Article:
One of the party’s top think tanks has been privately encouraging lawmakers and candidates to attack the president for failing to deliver on the promises he made because he’s too consumed by social media. It is, undoubtedly, the first case of a campaign tactic geared towards turning a president’s online behavior into a liability; though rarely has a president’s reliance on—and use of—a media bullhorn been such a defining personality trait. Those pushing it have offered new polling data to bolster the idea that the argument will move voters.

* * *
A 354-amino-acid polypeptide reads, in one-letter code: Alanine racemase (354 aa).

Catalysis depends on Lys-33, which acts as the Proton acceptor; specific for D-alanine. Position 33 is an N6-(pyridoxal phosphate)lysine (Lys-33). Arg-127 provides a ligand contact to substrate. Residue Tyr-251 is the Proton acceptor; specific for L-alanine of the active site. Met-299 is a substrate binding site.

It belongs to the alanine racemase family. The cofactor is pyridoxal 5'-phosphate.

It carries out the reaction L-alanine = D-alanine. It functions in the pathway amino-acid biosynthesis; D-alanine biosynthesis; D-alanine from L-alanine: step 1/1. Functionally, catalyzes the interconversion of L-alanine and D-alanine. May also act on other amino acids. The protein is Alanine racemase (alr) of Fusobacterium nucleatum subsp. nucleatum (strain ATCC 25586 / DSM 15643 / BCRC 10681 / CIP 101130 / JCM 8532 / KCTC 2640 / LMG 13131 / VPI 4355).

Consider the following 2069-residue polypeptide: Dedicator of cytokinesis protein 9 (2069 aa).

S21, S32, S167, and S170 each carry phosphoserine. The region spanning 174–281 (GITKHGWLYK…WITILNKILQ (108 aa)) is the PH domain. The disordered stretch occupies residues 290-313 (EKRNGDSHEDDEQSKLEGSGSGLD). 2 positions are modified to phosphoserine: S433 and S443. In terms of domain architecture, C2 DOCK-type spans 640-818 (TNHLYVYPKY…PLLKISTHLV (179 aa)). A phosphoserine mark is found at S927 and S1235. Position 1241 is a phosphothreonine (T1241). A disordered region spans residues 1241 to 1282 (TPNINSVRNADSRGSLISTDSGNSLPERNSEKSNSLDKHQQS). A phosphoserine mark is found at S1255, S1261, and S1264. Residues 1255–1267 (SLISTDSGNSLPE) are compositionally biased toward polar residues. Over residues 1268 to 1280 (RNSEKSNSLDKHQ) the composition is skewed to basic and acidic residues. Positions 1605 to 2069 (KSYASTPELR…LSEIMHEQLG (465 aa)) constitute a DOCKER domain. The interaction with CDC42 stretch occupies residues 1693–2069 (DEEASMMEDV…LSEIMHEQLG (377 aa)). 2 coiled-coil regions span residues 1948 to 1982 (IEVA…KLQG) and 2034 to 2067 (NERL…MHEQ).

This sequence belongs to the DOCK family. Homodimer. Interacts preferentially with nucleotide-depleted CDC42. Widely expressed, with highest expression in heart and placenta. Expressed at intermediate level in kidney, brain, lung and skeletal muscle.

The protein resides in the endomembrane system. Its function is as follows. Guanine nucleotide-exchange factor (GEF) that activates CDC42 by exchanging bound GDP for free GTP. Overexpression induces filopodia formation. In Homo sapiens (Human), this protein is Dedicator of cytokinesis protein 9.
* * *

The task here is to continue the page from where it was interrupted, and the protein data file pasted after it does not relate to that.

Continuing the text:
About two months ago, the Center for American Progress commissioned the firm Civis to test messaging that framed Trump not as corrupt or unethical but as “ineffective”—and to attribute that ineffectiveness to his being absorbed by his Twitter feed. The results were notable. Of the six messages tested on Trump, the idea that he was “more focused on his Twitter account than on delivering on his promises” was the only one that consistently moved the vote towards Democrats, including among Obama-Trump voters.
Soon after the Civis study was commissioned, top officials in the party began pushing the line.